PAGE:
Who is Your Hero? A Father’s Day Reflection.

The man who taught me to deer hunt and fish was very busy raising a family.  But he somehow always found time for us to spend many weekends a year in field and on the stream.

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By  MIKE ROUX

Father’s Day is a great time to talk about heroes. About once a month I read an article about someone who meant the world to the person writing the piece. All too often these words and sentiments are written and published after the person has passed on.  I would like to take a couple of minutes to recognize a man who shaped my life while he is still around to enjoy it.

My childhood was very near perfect.  I tell people I grew up like Beaver Cleaver.  Mom and Dad were both college graduates with great jobs.  I mention this because in the late ‘50’s and early ‘60’s that was pretty unusual for a small town in SE Missouri.

The man who taught me to deer hunt and fish was very busy raising a family.  But he somehow always found time for us to spend many weekends a year in field and on the stream.

It is important that I bring up streams because fishing for rainbow and brown trout in the crystal clear Ozark Mountain streams was one of our favorite things to do.  State Parks like Montauk and Bennett Springs were great weekend camping destinations. We would regularly take our morning’s catch of trout and get them in the smoker so they would be ready and perfect for supper.

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The author’s Father, Glen Roux was instrumental in making his son a professional outdoorsman.  (Photo by Susan Roux)

This man also taught me the fine art of snagging spoonbill catfish below the dam at Clearwater Lake.  They were some of the biggest I had ever seen or caught at that time. These prehistoric looking monsters were also extremely tasty the way he prepared them.

Other fishing adventures took us to Courtois Creek.  There I learned the very specific ways to catch big smallmouth bass and goggle-eye.  Again, when this gentleman put knife to fish and then fish to pan, the results were amazing.

This very generous man also knew his way around the deer woods.  He taught me marksmanship with a .30-.30. He taught me to track and read sign.  We spent hours scouting and planning for opening day each season. And, as always, the reward at the end was a great venison meal and even greater fellowship.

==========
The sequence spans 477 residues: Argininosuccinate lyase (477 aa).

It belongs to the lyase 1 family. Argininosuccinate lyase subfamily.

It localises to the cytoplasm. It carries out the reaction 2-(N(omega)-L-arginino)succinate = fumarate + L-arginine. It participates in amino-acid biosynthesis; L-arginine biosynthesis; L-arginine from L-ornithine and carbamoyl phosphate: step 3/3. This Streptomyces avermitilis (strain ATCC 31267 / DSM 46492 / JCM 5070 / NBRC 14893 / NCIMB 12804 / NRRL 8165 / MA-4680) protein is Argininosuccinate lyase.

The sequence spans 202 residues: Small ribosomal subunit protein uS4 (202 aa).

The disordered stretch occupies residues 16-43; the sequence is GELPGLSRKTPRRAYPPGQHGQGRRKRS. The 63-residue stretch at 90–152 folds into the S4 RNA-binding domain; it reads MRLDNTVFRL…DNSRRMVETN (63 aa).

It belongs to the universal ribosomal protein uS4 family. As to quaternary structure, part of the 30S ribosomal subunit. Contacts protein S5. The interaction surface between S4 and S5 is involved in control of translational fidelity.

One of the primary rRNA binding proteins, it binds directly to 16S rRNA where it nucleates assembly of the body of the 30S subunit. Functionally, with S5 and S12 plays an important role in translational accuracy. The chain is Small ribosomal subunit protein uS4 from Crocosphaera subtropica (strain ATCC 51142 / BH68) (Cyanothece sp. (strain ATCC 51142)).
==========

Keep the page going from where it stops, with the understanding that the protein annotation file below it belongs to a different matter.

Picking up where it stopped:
True Legacy

But this fella taught me much more than just hooks and bullets.  This great man taught me how a real man acts. He not only showed me how to respect nature, but more importantly how to respect and treat my fellow man.

Dad led by example and stressed respect for women and for my elders.  Time and time again he corrected me when I fell short of his expectations of me.  For that I am very grateful.

One of the most critical lessons I learned from this guy was watching his concern for those less fortunate than us.  His wife was a teacher of mentally handicapped kids and he would welcome them into his home with open arms and a huge heart.  He was an awesome friend to them.

Without a doubt the thing I am most grateful to this man for is the love of Jesus Christ that he instilled in me from a very early age.  I can remember when he was Sunday School Director at his Church and how he encouraged everyone to share in the Good News.

Character

His character is above reproach and his compassion for others is second-to-none.  He served our country in the Army and continues to be very proud of his service in the 1ST Armored Division.  He even had a son born at Fort Polk, Louisiana during his time in the Army.

Dad served his community in a couple of crucial capacities.  For decades he was the Chief of his town’s volunteer fire department.  Later he was elected to the County Ambulance Board and served there for several decades.

With all of this being said about this man who shaped my life, gave to me unselfishly and made sure I grew up to be a man of integrity and character I have but this to say to him right now; Thank you Dad.  I love you more than you even know.

 

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